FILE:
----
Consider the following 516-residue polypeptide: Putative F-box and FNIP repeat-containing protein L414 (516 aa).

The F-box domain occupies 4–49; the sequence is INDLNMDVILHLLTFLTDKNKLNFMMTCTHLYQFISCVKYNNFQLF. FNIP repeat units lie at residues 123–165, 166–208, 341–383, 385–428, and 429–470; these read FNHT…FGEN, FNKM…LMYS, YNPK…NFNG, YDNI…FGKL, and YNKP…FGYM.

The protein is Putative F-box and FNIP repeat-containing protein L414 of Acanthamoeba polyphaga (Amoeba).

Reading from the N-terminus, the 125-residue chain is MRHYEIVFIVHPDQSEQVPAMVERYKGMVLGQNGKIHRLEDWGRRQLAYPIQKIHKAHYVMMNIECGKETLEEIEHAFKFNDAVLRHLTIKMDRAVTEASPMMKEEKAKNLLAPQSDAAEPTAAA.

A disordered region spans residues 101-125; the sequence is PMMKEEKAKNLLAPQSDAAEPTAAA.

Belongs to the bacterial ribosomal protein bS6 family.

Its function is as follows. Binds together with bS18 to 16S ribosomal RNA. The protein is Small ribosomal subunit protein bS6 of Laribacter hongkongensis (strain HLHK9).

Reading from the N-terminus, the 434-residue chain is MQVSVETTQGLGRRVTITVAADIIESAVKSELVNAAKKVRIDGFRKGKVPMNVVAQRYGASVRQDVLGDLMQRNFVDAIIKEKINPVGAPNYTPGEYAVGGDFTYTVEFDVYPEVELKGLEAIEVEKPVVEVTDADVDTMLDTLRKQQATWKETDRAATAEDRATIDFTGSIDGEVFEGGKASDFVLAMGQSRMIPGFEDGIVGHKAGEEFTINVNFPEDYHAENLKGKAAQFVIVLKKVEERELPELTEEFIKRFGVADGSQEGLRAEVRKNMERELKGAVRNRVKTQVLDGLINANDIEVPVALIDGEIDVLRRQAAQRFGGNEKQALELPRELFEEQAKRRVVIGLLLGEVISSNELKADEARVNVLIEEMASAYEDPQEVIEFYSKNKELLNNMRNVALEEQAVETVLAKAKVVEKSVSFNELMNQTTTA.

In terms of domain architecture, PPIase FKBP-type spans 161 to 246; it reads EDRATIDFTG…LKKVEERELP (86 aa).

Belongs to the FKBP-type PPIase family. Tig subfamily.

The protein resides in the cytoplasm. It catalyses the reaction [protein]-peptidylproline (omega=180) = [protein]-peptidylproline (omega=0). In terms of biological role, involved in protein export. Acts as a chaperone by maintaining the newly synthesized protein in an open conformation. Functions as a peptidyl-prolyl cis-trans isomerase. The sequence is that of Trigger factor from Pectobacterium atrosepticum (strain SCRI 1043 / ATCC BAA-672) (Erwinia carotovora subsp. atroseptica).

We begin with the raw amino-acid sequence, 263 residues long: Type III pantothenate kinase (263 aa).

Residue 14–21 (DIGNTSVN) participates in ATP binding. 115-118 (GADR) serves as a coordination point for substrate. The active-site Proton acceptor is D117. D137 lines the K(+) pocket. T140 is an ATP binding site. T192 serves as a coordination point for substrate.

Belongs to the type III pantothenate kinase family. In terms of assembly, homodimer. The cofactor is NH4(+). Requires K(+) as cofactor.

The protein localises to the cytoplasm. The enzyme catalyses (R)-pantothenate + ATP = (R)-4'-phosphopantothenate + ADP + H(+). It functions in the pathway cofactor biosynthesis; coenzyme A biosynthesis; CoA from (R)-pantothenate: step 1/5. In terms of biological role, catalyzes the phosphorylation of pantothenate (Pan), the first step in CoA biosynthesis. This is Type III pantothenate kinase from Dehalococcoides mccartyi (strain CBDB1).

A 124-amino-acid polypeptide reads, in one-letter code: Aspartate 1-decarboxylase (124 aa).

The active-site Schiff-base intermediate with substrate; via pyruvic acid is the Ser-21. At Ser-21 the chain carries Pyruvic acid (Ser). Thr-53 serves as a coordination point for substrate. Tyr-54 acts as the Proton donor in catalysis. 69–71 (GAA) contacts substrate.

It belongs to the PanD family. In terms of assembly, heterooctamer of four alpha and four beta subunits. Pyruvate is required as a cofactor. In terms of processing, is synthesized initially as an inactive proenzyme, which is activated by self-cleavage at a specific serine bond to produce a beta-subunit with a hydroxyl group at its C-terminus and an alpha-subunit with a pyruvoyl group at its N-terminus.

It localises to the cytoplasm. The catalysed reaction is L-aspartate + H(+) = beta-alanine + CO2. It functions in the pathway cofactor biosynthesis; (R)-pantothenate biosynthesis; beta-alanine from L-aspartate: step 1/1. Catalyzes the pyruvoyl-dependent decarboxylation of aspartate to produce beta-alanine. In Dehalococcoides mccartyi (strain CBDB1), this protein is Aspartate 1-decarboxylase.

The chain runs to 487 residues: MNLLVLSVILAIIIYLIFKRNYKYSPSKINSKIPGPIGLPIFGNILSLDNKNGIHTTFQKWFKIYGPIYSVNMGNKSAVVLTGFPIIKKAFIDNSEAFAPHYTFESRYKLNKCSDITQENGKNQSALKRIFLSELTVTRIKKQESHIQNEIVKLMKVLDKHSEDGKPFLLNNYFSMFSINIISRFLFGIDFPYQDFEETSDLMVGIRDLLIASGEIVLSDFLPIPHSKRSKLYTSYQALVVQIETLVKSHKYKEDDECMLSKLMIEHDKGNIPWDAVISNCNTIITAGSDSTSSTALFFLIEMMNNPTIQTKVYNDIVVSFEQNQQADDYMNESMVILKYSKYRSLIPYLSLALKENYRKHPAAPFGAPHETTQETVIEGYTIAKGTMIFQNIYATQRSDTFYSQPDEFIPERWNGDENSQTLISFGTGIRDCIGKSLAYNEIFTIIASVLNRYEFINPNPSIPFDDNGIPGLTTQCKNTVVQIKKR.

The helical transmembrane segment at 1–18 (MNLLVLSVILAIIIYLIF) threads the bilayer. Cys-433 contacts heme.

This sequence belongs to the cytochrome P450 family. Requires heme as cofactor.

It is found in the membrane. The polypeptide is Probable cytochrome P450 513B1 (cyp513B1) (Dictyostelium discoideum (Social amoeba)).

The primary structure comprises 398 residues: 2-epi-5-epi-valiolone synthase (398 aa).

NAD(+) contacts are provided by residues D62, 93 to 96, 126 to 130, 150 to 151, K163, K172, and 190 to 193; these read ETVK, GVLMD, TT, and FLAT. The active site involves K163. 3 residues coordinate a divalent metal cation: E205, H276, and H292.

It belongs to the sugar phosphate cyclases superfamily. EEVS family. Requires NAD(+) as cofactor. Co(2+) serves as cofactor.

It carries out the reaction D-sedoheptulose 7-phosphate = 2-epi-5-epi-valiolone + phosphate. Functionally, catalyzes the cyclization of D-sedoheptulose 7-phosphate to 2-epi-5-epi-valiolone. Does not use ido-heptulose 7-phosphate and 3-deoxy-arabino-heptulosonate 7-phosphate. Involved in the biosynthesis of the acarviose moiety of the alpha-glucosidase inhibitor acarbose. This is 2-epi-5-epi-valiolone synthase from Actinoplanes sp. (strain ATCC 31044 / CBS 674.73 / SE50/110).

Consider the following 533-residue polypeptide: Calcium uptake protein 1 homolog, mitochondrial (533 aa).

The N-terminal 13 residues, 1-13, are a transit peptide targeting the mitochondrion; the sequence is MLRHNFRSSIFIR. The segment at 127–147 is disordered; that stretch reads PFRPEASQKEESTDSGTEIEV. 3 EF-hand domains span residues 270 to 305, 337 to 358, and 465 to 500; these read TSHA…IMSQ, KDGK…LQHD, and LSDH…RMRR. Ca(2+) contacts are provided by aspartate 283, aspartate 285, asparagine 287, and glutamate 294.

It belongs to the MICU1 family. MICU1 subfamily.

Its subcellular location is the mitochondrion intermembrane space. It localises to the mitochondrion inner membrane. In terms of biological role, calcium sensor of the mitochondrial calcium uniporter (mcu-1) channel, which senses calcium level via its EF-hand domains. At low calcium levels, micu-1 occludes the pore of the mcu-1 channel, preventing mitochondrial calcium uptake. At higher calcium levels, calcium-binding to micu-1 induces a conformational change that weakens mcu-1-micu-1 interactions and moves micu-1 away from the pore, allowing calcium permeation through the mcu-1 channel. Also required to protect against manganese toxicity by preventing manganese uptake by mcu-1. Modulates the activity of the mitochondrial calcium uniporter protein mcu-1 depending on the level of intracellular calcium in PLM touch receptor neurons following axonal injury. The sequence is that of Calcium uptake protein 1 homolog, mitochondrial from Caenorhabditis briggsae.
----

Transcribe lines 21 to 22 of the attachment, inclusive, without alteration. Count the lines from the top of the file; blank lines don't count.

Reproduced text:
The helical transmembrane segment at 1–18 (MNLLVLSVILAIIIYLIF) threads the bilayer. Cys-433 contacts heme.

This sequence belongs to the cytochrome P450 family. Requires heme as cofactor.